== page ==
Indian Ladder 15k
This was the 17th running of the Indian Ladder 15k, a run that places you in the midst of the beautiful Thatcher State Park, and I mean that in a very visceral sense—the race turned out to be much more technical and challenging than either Katie or I had anticipated. The race was going to be a test of the weekend training that we had been doing (2 hour long runs), and we wanted to see exactly what our times would be on a 15k course. The day was gorgeous: clear skies, small breezes, and cool to start out with—though the temperature rose by the end of the race and both of us were glad we had hydration packs.
A brief side note this: We weren’t sure whether we should wear packs or not. Carrying your own water is a great idea, but over long periods of time you can get a bit tired and sore. So we were not sure how many other people would bring their own water with them. As it turned out there were a number of belts and hand-held bottles, though we were the only ones with packs on. (Plus, we like to bring food with us, usually homemade quinoa bars, and wearing a pack makes this quite easy.)
The race was basically two figure-8s on either side of the start/finish line at the Haile’s Cave picnic area. (Here’s a link to a map of the course.) We started out very, very congested—everyone was stop-and-go, and we continued single file around the Ledge Trail to mile 1. After crossing Rt. 157 it was a long, winding hill climb up a gravel/rocky road to mile 2. After that we headed into the forest where we hit the first water station. The trail was a mixture of long flat straight aways covered with pine needles and dirt and craggy, technical sections with roots and rocks. There were also two steep, downhills that required some slaloming to maneuver around large piles of rocks. The route eventually hooked back up with the initial hill climb, and we descended out of the woods and back across Rt. 157 at around mile 4. Miles 4-5 wound around some of the picnic areas and parking lots, and then took us along a x-c ski trail behind the Haile’s Cave picnic area where the post race picnic was being prepared. (Let me just say that, even though we don’t eat meat, the smell of charcoal will always make my stomach grumble, and having to run through that wafting aroma was almost more painful than the stubbed toes.)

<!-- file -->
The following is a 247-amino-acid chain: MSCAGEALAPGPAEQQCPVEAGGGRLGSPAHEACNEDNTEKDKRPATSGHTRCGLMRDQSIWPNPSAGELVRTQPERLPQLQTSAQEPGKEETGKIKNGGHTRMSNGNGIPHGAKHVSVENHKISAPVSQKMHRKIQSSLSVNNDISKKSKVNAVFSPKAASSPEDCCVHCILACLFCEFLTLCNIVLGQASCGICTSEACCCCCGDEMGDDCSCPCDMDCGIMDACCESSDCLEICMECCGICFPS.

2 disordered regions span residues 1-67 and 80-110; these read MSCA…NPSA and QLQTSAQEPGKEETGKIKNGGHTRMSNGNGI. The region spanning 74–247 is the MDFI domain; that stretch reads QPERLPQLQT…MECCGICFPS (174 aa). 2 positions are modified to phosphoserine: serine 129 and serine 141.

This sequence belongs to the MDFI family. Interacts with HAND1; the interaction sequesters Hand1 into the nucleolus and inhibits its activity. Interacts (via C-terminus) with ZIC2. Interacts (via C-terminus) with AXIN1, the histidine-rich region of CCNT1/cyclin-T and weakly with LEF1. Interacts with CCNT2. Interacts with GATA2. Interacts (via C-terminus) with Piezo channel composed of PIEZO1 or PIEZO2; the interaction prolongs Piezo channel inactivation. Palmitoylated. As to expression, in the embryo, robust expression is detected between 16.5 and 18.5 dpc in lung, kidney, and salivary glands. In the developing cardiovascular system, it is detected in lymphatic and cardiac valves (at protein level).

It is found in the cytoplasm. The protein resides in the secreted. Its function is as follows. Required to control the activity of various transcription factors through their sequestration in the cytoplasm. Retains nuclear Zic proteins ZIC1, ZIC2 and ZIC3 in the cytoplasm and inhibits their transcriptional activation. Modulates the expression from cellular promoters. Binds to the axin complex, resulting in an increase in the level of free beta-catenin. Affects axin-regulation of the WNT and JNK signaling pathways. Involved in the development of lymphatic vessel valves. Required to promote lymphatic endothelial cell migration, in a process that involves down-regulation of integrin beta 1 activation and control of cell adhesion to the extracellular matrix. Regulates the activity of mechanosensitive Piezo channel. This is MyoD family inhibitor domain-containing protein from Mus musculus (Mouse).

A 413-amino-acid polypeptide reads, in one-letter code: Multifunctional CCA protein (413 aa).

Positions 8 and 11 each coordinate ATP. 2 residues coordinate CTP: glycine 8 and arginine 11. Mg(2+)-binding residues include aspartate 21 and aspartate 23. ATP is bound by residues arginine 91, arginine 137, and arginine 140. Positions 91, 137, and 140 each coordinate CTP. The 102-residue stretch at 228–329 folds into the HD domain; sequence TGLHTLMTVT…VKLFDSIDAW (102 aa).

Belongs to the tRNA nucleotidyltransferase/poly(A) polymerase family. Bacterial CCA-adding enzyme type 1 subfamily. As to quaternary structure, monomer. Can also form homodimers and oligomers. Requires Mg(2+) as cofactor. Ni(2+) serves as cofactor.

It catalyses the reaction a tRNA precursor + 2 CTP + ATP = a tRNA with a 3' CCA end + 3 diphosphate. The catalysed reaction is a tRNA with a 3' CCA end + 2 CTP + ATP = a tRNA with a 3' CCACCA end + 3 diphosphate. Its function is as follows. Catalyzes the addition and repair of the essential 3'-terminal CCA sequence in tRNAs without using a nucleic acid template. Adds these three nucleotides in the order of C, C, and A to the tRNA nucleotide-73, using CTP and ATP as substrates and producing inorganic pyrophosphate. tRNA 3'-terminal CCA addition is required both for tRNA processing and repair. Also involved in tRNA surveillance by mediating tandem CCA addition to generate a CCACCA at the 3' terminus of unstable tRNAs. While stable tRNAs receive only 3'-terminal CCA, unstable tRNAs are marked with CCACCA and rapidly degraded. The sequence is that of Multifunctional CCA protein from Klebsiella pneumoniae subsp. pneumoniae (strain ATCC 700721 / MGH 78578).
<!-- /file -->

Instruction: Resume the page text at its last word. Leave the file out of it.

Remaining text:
Miles 5-6 mixed narrow wooded trails with open grassy areas. This proved somewhat obnoxious (at least for me), as the longer grass seemed to demand exponentially more effort to run through, which in turn required a higher knee lift and thus sapped even more energy.
Little did we know that the most difficult, and technical section was yet to come. We encountered a monster of a hill—mostly dirt and rocks, but with a few very muddy sections that required some nimble feet. After scaling it a volunteer directed us to the last loop of the race, which included miles 6, 7, and 8. The trail along this loop was seriously technical: hardly any space to run with lots of narrow switch backs; tons of roots and rocks to dance around; downhills that tapered wide-to-narrow and dirt-to-rock. After the last water station we entered a long open stretch of grassy trail that brought us by a large pond and had us run in and out of wooded thickets. The trail eventually wound back uphill, the loop ending back at the same volunteer and then requiring a tricky descent back down the hill we first came up on. After exiting the woods into the grassy section initially run around mile 6, we headed back to the Haile’s Cave picnic area, running along the ridge of the escarpment to the finish.
There were some great post race snacks (watermelon, cookies, bananas), but the picnic proved a great spread. We had veggie burgers, baked potatoes, coleslaw, a little cookie, and a juice box. It was also nice to meet up with another VFF runner who we had seen at The Running of the Green back in March. We had a great conversation with him and his wife about both barefoot running and the merits and obstacles to eating vegetarian. Hopefully we can continue to chat with people about these lifestyles and how we have adopted and integrated both of them together.